Translator Nguyen Le Chi: Contributing small grains of sand to a big journey
Translator Nguyen Le Chi, Director of Chibooks granted an interview with Nhan Dan (People’s) Weekly Newspaper, to talk about the project.
Q: How has the COVID-19 pandemic impacted Chibooks over the past year?
A: Like most other publishing houses, Chibooks has been heavily affected by the COVID-19 pandemic. Its revenue has been dropped as traditional bookstores closed. We proactively enhanced online sales on e-commerce platforms such as Tiki, Shopee and the Chibooks own website, with many attractive and diverse promotional programmes for readers.
The changes of promotional programmes weekly, along with practical gifts such as notebooks, books book and postcards, have made many readers excited and helped Chibooks maintain its number of online customers and revenue over the past year.
Q: In such a gloomy general picture, Chibooks’ launch of the project ‘Vietnamese Cultural Bookcase to the world’ can been considered a good sign for the dream of exporting Vietnamese books. Could you share more about this project?
A: The launch of the bookcase to introduce Vietnamese culture and literature to the world is a common aspiration of many publishing houses in Vietnam, including Chibooks. Over many years, Chibooks has always aspired to introduce book titles to help foreign readers further understand and love the land, people and culture of Vietnam. For us, the publishing of books not only bring information to domestic readers but also introduces our country to internationals.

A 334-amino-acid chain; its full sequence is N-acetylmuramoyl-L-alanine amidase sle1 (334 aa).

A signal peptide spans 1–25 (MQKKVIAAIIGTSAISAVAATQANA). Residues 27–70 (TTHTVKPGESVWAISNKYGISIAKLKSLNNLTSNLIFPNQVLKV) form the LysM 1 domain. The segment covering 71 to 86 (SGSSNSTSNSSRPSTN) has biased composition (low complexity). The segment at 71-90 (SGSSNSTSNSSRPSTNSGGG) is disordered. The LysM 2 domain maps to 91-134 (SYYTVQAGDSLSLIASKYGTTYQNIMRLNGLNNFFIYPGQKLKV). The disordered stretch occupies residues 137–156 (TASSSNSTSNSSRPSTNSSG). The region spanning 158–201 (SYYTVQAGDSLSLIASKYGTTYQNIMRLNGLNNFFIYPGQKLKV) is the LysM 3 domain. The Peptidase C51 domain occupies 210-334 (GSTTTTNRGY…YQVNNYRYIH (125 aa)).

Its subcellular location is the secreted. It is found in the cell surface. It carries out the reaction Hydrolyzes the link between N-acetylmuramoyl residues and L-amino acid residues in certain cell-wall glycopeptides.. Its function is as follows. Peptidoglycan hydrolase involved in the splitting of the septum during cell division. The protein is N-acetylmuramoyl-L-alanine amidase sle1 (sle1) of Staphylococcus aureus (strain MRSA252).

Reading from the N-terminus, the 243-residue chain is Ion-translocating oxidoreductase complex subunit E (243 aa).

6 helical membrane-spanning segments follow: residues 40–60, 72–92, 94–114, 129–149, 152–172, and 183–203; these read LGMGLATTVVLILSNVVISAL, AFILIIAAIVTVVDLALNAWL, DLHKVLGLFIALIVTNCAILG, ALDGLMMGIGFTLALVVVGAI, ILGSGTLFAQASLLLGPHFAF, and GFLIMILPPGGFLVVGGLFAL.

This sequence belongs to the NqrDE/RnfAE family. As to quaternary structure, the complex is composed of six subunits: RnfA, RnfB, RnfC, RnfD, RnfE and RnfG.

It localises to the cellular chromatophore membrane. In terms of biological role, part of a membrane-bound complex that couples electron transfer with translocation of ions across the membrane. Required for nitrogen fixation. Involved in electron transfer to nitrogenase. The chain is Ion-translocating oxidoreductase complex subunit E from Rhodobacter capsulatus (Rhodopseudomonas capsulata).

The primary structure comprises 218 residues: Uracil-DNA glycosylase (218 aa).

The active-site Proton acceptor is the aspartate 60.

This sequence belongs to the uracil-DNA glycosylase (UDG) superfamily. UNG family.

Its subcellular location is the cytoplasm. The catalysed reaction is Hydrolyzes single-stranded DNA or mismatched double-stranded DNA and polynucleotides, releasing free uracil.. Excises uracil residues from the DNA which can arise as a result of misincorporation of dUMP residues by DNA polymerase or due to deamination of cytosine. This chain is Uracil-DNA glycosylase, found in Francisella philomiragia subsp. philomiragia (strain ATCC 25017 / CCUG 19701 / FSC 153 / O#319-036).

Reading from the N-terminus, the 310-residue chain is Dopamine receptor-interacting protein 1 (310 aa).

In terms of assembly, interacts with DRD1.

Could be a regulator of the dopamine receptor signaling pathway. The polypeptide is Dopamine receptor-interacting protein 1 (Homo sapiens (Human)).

We have made a change with the “Vietnamese Culture Bookcase” that promotes the culture, people, lifestyle and cuisine of Vietnam’s regions. We are completing several book titles such as ‘Vat qua nhung ngan may’ (Crossing the clouds), ‘Ben song O Lau” (By O Lau River), “Ve Hue an com’ (Coming to Hue for eating rice), ‘Nguoi Hanoi: Chuyen an, chuyen uong mot thoi’ (Hanoians: one-time stories about eating and drinking) and ‘Nha Trang mua dep nhat’ (The most beautiful season in Nha Trang).
Q: In 2012, Chibooks announced the project ‘Bringing Vietnamese literature to the world’, but it did not have a “happy ending”. How do you assess the feasibility of the project ‘Vietnamese Cultural Bookcase’?
A: Previously, Chibooks signed contracts with several Vietnamese writers including Ho Anh Thai, Vu Dinh Giang, Phan Hon Nhien and Di Li. We chose their books and translated their content into Chinese and English. We also made catalogues in both languages and sent them to many international book festivals, aiming to promote Vietnamese literature abroad.
At several international festivals in many countries such as Frankfurt in Germany and Beijing in China, several foreign publishing houses and readers were very interested in our abstracts. When they asked for the entire translation file, we did not have it because we had only translated about one chapter in advance.
We used to find translators to translate books from Vietnamese to English and Chinese; however, it was very difficult because such translators are quite rare and most are already very busy. It usually takes about a year for the translation of a book, so they did not accept. Therefore, the project ‘Bringing Vietnamese literature to the world’ was forced to be suspended. However, the book ‘Song song’ (The Parallel) by Vu Dinh Giang was translated into Chinese by Chibooks and into English by an independent translator.